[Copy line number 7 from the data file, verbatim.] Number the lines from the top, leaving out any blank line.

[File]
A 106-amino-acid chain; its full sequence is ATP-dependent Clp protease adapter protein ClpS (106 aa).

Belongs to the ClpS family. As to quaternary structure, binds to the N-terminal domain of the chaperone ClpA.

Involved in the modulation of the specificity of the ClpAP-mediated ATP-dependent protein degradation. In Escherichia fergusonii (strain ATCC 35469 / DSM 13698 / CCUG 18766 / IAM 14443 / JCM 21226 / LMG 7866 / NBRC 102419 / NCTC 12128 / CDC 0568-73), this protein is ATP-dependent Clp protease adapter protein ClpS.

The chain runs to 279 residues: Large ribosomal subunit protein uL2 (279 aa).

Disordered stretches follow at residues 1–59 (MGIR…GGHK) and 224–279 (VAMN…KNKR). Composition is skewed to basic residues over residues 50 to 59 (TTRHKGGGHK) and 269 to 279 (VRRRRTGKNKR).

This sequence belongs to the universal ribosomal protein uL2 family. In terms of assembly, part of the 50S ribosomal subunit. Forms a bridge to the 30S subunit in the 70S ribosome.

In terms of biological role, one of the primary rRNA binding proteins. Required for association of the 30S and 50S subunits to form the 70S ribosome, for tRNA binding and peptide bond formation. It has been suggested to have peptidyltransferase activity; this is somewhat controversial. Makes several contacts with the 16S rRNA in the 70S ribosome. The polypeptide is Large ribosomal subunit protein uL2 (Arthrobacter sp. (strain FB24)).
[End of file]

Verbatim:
In terms of biological role, one of the primary rRNA binding proteins. Required for association of the 30S and 50S subunits to form the 70S ribosome, for tRNA binding and peptide bond formation. It has been suggested to have peptidyltransferase activity; this is somewhat controversial. Makes several contacts with the 16S rRNA in the 70S ribosome. The polypeptide is Large ribosomal subunit protein uL2 (Arthrobacter sp. (strain FB24)).